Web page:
Funding: This work was funded, in part, by a grant from the Office of Naval Research (N00014-13-1-0253). Additional support from the Emory College of Arts and Sciences. The funders had no role in study design, data collection and analysis, decision to publish, or preparation of the manuscript.
Competing interests: Mark Spivak is the president of Comprehensive Pet Therapy (CPT). Gregory Berns and Mark Spivak are founding members of Dog Star Technologies, LLC. Neither CPT nor Dog Star Technologies had any role in the funding, design, analysis or interpretation of these studies. This does not alter the authors' adherence to all the PLOS ONE policies on sharing data and materials.
As the oldest domesticated species, the minds of dogs inevitably have been shaped by millennia of contact with humans , . As a result of this physical and social evolution, dogs, more than any other species, have acquired the ability to understand and communicate with humans. Previously, our group published the first demonstration of fMRI in two awake, unrestrained dogs . Using positive reinforcement, we trained the dogs to be highly cooperative during fMRI.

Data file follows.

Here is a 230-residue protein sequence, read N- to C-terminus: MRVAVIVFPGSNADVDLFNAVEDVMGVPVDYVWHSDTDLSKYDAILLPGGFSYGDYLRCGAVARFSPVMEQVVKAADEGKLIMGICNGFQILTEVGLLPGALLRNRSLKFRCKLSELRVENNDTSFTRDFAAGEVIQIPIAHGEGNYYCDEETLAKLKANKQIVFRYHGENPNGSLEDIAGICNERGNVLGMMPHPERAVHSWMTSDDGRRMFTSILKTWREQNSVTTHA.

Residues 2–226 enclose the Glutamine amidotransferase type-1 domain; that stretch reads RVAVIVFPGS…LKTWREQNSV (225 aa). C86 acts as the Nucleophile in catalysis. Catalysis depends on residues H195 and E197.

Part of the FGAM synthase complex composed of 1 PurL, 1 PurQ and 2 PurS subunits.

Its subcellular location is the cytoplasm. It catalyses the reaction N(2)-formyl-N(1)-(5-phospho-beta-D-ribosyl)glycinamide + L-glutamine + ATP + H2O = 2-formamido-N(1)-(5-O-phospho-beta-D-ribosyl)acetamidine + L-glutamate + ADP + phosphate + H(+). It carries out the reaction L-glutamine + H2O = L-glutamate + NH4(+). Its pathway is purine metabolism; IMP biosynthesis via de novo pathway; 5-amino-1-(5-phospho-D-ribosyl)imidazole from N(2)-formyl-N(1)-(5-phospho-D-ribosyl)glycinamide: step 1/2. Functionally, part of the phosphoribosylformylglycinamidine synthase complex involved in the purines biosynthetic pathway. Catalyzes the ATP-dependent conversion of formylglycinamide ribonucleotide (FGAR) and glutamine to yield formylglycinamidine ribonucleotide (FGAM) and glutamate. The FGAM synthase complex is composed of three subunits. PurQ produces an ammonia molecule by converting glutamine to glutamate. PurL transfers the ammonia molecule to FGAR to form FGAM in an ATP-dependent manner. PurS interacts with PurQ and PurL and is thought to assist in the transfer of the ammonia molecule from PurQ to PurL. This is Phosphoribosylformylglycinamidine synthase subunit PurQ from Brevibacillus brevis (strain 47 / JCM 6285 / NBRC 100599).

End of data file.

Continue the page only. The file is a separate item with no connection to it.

In our initial experiment, we used a simple instrumental conditioning task in which the required behavior was to place the head on a custom, anatomically designed chin rest and not move. After a variable interval of approximately 5 s, either of two separate hand signals was given that indicated either the presence or absence of a food reward that would be received. The left hand up indicated a hot dog reward, while both hands pointing toward each other horizontally indicated no reward. The hand signals were chosen to be easily distinguishable and were maintained for approximately 10 s. Consistent with the reward-prediction-error (RPE) theory of dopamine release , , we observed significant activation in the ventral caudate of both dogs in response to the hand signal that indicated “reward” relative to the hand signal that indicated “no reward” .